WHO Director-General celebrates polio-free India
Dr Margaret Chan
Director-General of the World Health Organization
His Excellency, the President of India, the honourable Prime Minister of India, honourable Minister of Health and Family Welfare, the President of Rotary International, distinguished guests, ladies and gentlemen,
I am most pleased to join others in celebrating India’s triumph over polio. Everyone loves a success story, especially one of this magnitude. India has now gone three consecutive years without a single case of polio.
Confidence in this achievement is supported by a world-class surveillance system and a level of vigilance and preparedness ready to manage any imported case as a public health emergency.
In fact, the surveillance system in India not only meets all international standards for high-quality performance. It surpasses them.
After three years, we can say with certainty that the soil of this vast and densely populated country is now free of a virus that killed and crippled children for centuries.
Many critics believed that this day would never come, that the polio virus was too firmly entrenched in India, that India would never be polio free. In their view, India had limited means and unlimited challenges.
They could point to the country’s huge population, high birth rate, dense pockets of poverty, poor sanitation, widespread diarrhoea, difficult terrain, and resistance to vaccination among some groups.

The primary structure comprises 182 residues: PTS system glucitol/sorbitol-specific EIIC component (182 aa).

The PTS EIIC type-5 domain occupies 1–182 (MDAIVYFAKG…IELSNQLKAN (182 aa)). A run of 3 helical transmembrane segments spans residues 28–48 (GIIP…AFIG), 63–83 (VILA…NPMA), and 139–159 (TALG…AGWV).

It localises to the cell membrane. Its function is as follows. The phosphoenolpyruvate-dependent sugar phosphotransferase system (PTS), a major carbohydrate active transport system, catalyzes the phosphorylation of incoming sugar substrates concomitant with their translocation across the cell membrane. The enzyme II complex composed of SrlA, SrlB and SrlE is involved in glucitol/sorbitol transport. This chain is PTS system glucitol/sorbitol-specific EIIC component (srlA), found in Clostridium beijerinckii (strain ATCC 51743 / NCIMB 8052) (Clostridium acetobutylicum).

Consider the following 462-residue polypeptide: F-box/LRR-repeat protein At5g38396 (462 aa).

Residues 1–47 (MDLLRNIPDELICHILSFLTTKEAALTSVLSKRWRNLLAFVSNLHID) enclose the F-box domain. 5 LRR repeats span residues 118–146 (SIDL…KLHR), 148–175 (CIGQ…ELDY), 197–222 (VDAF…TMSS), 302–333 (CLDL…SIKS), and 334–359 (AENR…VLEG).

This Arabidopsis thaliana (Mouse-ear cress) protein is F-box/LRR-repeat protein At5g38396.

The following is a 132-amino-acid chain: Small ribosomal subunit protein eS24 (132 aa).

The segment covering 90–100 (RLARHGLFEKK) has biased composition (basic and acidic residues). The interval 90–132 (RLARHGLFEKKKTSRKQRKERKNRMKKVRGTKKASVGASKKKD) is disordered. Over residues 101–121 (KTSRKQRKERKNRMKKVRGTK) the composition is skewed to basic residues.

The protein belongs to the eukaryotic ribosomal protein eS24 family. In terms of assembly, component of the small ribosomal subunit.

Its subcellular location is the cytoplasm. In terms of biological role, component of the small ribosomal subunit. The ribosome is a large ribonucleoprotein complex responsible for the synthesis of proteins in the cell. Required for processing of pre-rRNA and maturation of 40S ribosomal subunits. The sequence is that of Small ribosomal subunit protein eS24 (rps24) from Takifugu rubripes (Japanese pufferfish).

These were real and daunting challenges, but the doubters missed one decisive factor: the power of India’s determination to achieve the impossible, to go from the world’s heaviest burden of polio cases to zero.
Viewed against the challenges, India’s achievement is an epic success story, a proof that any country that really wants to can defeat polio.
Government ownership of the eradication initiative, at union, state, and district levels, was decisive, as were the billions of dollars poured into the effort by the government.
India worked together seamlessly with its international partners, including Rotary International, the US Centers for Disease Control and Prevention, UNICEF, and WHO, with support from the Bill and Melinda Gates Foundation.
A can-do attitude was another reason for success, as witnessed by the unwavering dedication of millions of front-line workers. Vaccinators and religious leaders: I thank you for your service to your own people.
Let me illustrate the magnitude of this achievement with just a few statistics. In the 1970s, India was home to as many as 200 000 polio cases each year. Each nation-wide polio campaign involved the vaccination of nearly 170 million children by an army of 2.3 million vaccinators.
The reporting of suspected polio cases relied on a network of more than 39 000 health facilities from the public, private, and non-traditional sectors.
The need to reach every child meant that every nook and cranny of this vast country was criss-crossed by tireless polio workers. It also meant reaching every child in marginalized and migrant populations.
India, arguably facing the toughest challenges of any polio-endemic country, met each problem with creativity and innovation. In so doing, this country pioneered key operational and technical strategies as lessons for other countries.